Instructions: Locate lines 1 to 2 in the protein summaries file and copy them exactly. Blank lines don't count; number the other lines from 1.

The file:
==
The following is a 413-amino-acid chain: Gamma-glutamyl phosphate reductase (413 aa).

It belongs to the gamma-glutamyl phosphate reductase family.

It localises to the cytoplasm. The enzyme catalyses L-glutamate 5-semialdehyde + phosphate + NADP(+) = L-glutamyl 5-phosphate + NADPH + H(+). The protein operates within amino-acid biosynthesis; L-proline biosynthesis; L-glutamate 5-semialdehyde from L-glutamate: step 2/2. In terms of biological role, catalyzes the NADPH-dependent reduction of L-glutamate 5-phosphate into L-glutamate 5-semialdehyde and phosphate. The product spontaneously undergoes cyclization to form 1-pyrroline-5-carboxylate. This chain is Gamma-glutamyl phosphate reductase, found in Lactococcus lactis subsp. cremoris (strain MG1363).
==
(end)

The following is a 413-amino-acid chain: Gamma-glutamyl phosphate reductase (413 aa).

It belongs to the gamma-glutamyl phosphate reductase family.